We’ll see about October–DC will launch some new titles to try and stunt the loss, and Forever Evil is well-timed, so maybe it’ll be a more normal month than I’m thinking. I can’t help but remember reading the passage in Marvel Comics: the Untold Story where, back in the ’90s, they finally realized that every time they did a cover gimmick the sales rose for that issue but the next lost a chunk from the issue before the gimmick, and that happened across the board.

  15. @Allen “I honestly don’t know how or why you guys put up with this insane bullshit. Everything I read about how these books are made these days is antithetical to how a talented writer and/or artist tells a decent serialized story. There are so, so many other options available to you now. Is Batman really that important to you?”

    I agree with you about other options. When we get a potential reader who walks in from the street and says “What should I read?” we rarely start off by showing something from the Big Two, or even superheroes. I always ask, if that person isn’t familiar with comics, what TV shows, movies or novels they’re enjoying and see where that leads–if they’re not intent on super-heroes it almost always leads to genre or non-fiction books. But there’s still a big readership looking for Batman every month (every week now, with all the spin-offs, but still the main Batman title sells double, for us, what any of the spin-offs save Batman/Superman right now), and they deserve to be serviced regardless of whether I could live without what they like. There are plenty of people we talk to who are looking specifically for Batman, or to catch up on Marvel in general (they’re much more likely to walk out with a trade paperback than new comics), and some actively dislike collected editions–they’re intent to jump in with single issues, and if they want to hunt down the issues we can’t provide, more power to them. The tricky part of retail is servicing the disparate tastes of all the readers, collectors and casual fans out there. It can be done, but this 3-D brouhaha has made it exponentially more difficult where DC is concerned.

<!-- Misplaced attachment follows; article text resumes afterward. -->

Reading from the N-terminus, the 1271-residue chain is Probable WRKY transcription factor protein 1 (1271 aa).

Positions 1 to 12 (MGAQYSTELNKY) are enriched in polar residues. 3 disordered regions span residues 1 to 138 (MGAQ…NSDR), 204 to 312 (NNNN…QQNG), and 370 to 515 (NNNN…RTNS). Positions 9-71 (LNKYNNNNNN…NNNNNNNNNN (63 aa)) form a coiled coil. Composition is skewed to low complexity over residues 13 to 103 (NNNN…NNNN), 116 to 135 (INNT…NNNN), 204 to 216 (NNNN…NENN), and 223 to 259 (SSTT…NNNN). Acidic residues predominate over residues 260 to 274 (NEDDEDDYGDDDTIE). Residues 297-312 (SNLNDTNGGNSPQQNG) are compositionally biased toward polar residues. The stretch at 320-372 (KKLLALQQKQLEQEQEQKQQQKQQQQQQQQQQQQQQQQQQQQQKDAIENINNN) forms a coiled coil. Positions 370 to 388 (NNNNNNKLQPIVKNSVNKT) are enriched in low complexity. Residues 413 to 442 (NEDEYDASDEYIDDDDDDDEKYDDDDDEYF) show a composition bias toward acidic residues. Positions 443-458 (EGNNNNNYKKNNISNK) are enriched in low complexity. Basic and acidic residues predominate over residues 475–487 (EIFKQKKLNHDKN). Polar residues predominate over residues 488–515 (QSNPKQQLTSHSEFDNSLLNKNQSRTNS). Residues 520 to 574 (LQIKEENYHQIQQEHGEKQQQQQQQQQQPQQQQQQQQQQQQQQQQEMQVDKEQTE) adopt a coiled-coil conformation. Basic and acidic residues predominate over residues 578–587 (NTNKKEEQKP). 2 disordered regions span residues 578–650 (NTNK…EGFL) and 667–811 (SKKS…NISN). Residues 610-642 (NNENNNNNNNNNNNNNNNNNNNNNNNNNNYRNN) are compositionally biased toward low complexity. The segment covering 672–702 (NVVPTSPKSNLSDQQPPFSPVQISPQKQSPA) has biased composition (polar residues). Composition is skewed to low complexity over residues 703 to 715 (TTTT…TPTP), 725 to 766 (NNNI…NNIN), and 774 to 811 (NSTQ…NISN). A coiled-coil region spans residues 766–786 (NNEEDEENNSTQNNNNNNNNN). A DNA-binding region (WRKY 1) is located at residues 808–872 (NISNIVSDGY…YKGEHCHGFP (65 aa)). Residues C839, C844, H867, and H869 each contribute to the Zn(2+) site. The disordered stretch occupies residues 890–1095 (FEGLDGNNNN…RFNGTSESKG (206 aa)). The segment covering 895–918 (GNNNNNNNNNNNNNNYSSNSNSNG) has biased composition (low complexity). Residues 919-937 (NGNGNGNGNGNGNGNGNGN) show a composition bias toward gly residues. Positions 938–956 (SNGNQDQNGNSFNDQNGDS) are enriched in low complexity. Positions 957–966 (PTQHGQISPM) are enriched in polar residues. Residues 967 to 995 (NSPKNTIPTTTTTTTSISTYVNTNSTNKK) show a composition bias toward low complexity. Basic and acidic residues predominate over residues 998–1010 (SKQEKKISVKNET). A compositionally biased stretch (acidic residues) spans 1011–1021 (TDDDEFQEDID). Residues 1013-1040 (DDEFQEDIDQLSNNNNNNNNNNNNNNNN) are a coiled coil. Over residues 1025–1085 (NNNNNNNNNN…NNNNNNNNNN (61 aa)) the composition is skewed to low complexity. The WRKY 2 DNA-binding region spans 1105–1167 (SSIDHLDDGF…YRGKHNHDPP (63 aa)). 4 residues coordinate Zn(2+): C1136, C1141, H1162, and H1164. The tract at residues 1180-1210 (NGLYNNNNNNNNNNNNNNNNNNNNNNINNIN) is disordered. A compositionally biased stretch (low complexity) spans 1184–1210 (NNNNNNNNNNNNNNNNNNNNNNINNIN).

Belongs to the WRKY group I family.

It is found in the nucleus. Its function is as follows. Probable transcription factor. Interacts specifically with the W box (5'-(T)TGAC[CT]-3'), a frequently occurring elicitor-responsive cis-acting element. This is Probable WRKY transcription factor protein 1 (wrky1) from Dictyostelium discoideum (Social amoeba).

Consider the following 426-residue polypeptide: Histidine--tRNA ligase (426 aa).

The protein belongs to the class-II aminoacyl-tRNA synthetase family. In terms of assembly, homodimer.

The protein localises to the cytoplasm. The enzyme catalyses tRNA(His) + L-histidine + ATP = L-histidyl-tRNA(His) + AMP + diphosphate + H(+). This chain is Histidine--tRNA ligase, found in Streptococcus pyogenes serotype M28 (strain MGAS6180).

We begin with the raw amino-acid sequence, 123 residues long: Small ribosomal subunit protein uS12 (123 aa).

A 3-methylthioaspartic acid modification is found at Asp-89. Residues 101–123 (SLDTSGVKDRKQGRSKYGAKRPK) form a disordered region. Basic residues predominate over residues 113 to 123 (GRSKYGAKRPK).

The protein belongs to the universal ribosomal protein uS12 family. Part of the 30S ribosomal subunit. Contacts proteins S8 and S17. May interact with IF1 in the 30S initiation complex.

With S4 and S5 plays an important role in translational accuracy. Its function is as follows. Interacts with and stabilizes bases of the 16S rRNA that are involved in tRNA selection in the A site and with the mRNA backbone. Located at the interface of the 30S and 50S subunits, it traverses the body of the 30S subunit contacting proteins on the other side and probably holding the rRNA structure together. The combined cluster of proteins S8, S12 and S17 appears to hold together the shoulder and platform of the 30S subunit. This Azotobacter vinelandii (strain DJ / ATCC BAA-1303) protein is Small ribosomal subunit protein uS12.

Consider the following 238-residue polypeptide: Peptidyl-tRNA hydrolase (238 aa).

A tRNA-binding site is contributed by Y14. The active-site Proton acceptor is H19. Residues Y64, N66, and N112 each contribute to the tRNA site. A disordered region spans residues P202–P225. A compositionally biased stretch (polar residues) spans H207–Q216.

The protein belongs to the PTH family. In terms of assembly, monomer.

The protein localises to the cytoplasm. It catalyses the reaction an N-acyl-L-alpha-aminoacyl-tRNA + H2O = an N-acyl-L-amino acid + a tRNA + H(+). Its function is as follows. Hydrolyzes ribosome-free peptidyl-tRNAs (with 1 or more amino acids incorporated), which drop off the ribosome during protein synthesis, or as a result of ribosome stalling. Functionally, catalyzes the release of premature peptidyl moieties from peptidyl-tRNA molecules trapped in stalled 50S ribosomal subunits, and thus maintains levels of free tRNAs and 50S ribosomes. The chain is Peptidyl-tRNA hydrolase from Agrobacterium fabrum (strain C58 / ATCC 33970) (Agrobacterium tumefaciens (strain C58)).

16. Leo, I know why retailers sell Batman. You folks have to stay in business. But the things that made me lose interest in the whole fandom thing (aside from just essentially getting sick of superheroes) seem to have only gotten exponentially worse since I stopped. I can’t figure how fans feel they benefit from continuing to come back for more when they can now collect hundreds of other books that aren’t dictated by editors to frustrated talent.

    Nothing in all the announcements of “villains month” says anything about why these stories are interesting, vital or even necessary. It’s like a month of fill-in issues pumped up to look flashy and be more expensive while ongoing stories are put on hold. Yikes.

  17. @Allen
    I wasn’t trying to condescend, I’m sorry about that. As a 25-year reader I feel the same way you do. We’ve seen the cycles (story and sales gimmicks) and how they repeat, and that informs how we as fans look at everything related to the Big Two. I was attempting to relate how my attitude as a retailer is different for Marvel/DC than everything else–I treat the Big Two as pop music/popcorn movies/Sharknado, where the consumers who want that stuff already exist and will peak when something really big/weird happens, and everything else as concept albums/art movies/Breaking Bad where recommendation and word of mouth are more valued.

  18. Hey, no offense taken at all.

    The metaphor I generally use is sit-coms. Cranked out on an assembly line, plentiful in number, some better than others while most are pretty fair to bad. There are some favorite sit-coms that I’d gladly spend some of my time watching, but they’re still only sit-coms. Nobody’s going to mistake them for Norman Mailer. It’s a factory producing a steady diet of product to feed a relatively stable audience interest (ha!), not regarded as a meaningful artistic expression, nor is it meant to be.

    I have no issues with people enjoying what they enjoy, I just wish so much of the rest of the medium didn’t live under its shadow.